Wednesday, April 30, 2008

Poetry Daily's Poet's Pick April 30

CP Cavafy is a particular favorite but not just because I lived in Aex or read Durrel, surely contributing factors though. Durrel and others refer to him as the "poet of the city" (Alexandria, Egypt). His urban sensibility evokes other cities, past and present - fallen, falling or not just yet.  Poetry Daily picked Waiting for the Barbarians. A very hard choice, but (today at least) I would pick "The City" (also the poem closing my dissertation on literary representations of cityspace). I won't get into runners up - the list would be too long.

A few Cavafy links (among many) for you to pick your own favorites(s):
contains all of Cavafy’s major works in the translation of Edmund Keeley and Philip Sherrard (edited by G.P. Savidis), plus select alternative translations; unpublished material from the poet’s Archive, plus a Cavafy Companion section and up-to-date information on Cavafy’s continuing presence as seen through the web.
bio and audio presentation on Modern Poetry site  (Huck Gutman, Prof. English, U Vermont). A page well worth exploring further. I will and just might share.

"Waiting for the Barbarians"
by Constantine Cavafy (1864-1933)
translated by Edmund Keeley

What are we waiting for, assembled in the forum?

The barbarians are due here today.
Why isn't anything happening in the senate?
Why do the senators sit there without legislating?
Because the barbarians are coming today.
What laws can the senators make now?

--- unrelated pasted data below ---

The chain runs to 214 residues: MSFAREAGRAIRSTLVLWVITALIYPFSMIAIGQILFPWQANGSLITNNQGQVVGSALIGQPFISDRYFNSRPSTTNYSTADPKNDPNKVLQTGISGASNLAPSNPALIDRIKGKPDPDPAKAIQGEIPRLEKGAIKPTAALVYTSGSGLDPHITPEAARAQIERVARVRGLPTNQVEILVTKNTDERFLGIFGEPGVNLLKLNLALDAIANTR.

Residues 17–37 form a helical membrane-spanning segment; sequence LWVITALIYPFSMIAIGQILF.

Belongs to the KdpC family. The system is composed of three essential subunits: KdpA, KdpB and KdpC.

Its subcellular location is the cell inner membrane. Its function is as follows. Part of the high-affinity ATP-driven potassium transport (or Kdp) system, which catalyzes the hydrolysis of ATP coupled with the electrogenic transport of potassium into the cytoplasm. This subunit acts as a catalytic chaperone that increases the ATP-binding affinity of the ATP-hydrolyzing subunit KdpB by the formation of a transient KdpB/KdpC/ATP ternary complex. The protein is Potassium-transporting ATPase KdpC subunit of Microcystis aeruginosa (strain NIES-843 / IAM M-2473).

Once the barbarians are here, they'll do the legislating.
Why did our emperor get up so early,
and why is he sitting at the city's main gate
on his throne, in state, wearing the crown?
Because the barbarians are coming today
and the emperor is waiting to receive their leader.
He has even prepared a scroll to give him,
replete with titles, with imposing names.
Why have our two consuls and praetors come out today
wearing their embroidered, their scarlet togas?
Why have they put on bracelets with so many amethysts,
and rings sparkling with magnificent emeralds?
Why are they carrying elegant canes
beautifully worked in silver and gold?
Because the barbarians are coming today
and things like that dazzle the barbarians.
Why don't our distinguished orators come forward as usual
to make their speeches, say what they have to say?
Because the barbarians are coming today
and they're bored by rhetoric and public speaking.
Why this sudden restlessness, this confusion?
(How serious people's faces have become.)
Why are the streets and squares emptying so rapidly,
everyone going home so lost in thought?
Because night has fallen and the barbarians have not come.
And some who have just returned from the border say
there are no barbarians any longer.

And now, what's going to happen to us without barbarians?
They were, those people, a kind of solution.

From Cavafy: Collected Poems, translated by Edmund Keeley and Philip Sherrard
© 1975, 1992 by Edmund Keeley and Philip Sherrard.
Reproduced with the permission of Princeton University Press

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